חיפוש מתקדם
Nigon, T.J., Department of Soil, Water and Climate, University of Minnesota, St. Paul, MN, United States
Mulla, D.J., Department of Soil, Water and Climate, University of Minnesota, St. Paul, MN, United States
Rosen, C.J., Department of Soil, Water and Climate, University of Minnesota, St. Paul, MN, United States
Cohen, Y., Institute of Agricultural Engineering, Agricultural Research Organization (ARO), Volcani Center, Bet-Dagan, Israel
Alchanatis, V., Institute of Agricultural Engineering, Agricultural Research Organization (ARO), Volcani Center, Bet-Dagan, Israel
Knight, J., Department of Forest Resources, University of Minnesota, St. Paul, MN, United States
Rud, R., Institute of Agricultural Engineering, Agricultural Research Organization (ARO), Volcani Center, Bet-Dagan, Israel
To use remotely sensed spectral data for determining rates and timing of variable rate nitrogen (N) applications at a commercial scale, the most reliable indicators of crop N status must be determined. This study evaluated the ability of hyperspectral remote sensing to predict N stress in potatoes (Solanum tuberosum) during two growing seasons (2010 and 2011). Spectral data were evaluated using ground based measurements of leaf N concentration. Two canopy-scale hyperspectral images were acquired with an AISA-Eagle hyperspectral camera in both years. The experiment included five N treatments with varying rates and timing of N fertilizer and two potato cultivars, Russet Burbank (RB) and Alpine Russet (AR). Partial Least Squares regression (PLS) models resulted in the best prediction of leaf N concentration (r2=0.79, Root Mean Square Error of Cross Validation (RMSECV)=14% across dates for RB; r2=0.77, RMSECV=13% across dates for AR). Applying the Nitrogen Sufficiency Index (NSI) formula to spectral indices/models made them mostly insensitive to the effects of cultivar. The most promising technique for determining N stress in potato based on spectral indices was found to be the MERIS Terrestrial Chlorophyll Index (MTCI) due to a combination of relatively high r2 values, lower RMSECVs, and high accuracy assessment. Pairwise comparison tests from the means separation showed that spectral indices/models from the imagery resulted in more statistically significant groupings of crop stress levels for the spectra than leaf N concentration because canopy-scale spectral data are affected by both tissue N concentration and biomass. The results of this study suggest that upon proper sensor calibration, canopy-scale spectral data may be the most sensitive tool available to detect N status of a potato crop. © 2014 Elsevier B.V.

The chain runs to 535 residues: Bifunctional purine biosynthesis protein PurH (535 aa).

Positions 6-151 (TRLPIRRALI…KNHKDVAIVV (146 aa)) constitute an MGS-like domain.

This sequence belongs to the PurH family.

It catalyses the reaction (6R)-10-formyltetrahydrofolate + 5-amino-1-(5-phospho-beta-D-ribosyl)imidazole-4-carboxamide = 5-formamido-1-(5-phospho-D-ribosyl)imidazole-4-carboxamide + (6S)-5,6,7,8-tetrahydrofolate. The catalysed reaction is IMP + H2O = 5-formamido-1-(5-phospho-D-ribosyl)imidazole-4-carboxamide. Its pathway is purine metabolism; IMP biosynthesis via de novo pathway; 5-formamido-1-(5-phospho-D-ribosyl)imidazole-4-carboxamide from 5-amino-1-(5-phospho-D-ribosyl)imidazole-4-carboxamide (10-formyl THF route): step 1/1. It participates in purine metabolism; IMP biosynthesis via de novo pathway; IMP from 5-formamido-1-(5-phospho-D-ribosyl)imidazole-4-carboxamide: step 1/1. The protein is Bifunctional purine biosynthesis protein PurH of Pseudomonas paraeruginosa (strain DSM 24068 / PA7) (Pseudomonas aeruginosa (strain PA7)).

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תנאי שימוש
Hyperspectral aerial imagery for detecting nitrogen stress in two potato cultivars
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Nigon, T.J., Department of Soil, Water and Climate, University of Minnesota, St. Paul, MN, United States
Mulla, D.J., Department of Soil, Water and Climate, University of Minnesota, St. Paul, MN, United States
Rosen, C.J., Department of Soil, Water and Climate, University of Minnesota, St. Paul, MN, United States
Cohen, Y., Institute of Agricultural Engineering, Agricultural Research Organization (ARO), Volcani Center, Bet-Dagan, Israel
Alchanatis, V., Institute of Agricultural Engineering, Agricultural Research Organization (ARO), Volcani Center, Bet-Dagan, Israel
Knight, J., Department of Forest Resources, University of Minnesota, St. Paul, MN, United States
Rud, R., Institute of Agricultural Engineering, Agricultural Research Organization (ARO), Volcani Center, Bet-Dagan, Israel
Hyperspectral aerial imagery for detecting nitrogen stress in two potato cultivars
To use remotely sensed spectral data for determining rates and timing of variable rate nitrogen (N) applications at a commercial scale, the most reliable indicators of crop N status must be determined. This study evaluated the ability of hyperspectral remote sensing to predict N stress in potatoes (Solanum tuberosum) during two growing seasons (2010 and 2011). Spectral data were evaluated using ground based measurements of leaf N concentration. Two canopy-scale hyperspectral images were acquired with an AISA-Eagle hyperspectral camera in both years. The experiment included five N treatments with varying rates and timing of N fertilizer and two potato cultivars, Russet Burbank (RB) and Alpine Russet (AR). Partial Least Squares regression (PLS) models resulted in the best prediction of leaf N concentration (r2=0.79, Root Mean Square Error of Cross Validation (RMSECV)=14% across dates for RB; r2=0.77, RMSECV=13% across dates for AR). Applying the Nitrogen Sufficiency Index (NSI) formula to spectral indices/models made them mostly insensitive to the effects of cultivar. The most promising technique for determining N stress in potato based on spectral indices was found to be the MERIS Terrestrial Chlorophyll Index (MTCI) due to a combination of relatively high r2 values, lower RMSECVs, and high accuracy assessment. Pairwise comparison tests from the means separation showed that spectral indices/models from the imagery resulted in more statistically significant groupings of crop stress levels for the spectra than leaf N concentration because canopy-scale spectral data are affected by both tissue N concentration and biomass. The results of this study suggest that upon proper sensor calibration, canopy-scale spectral data may be the most sensitive tool available to detect N status of a potato crop. © 2014 Elsevier B.V.
Scientific Publication
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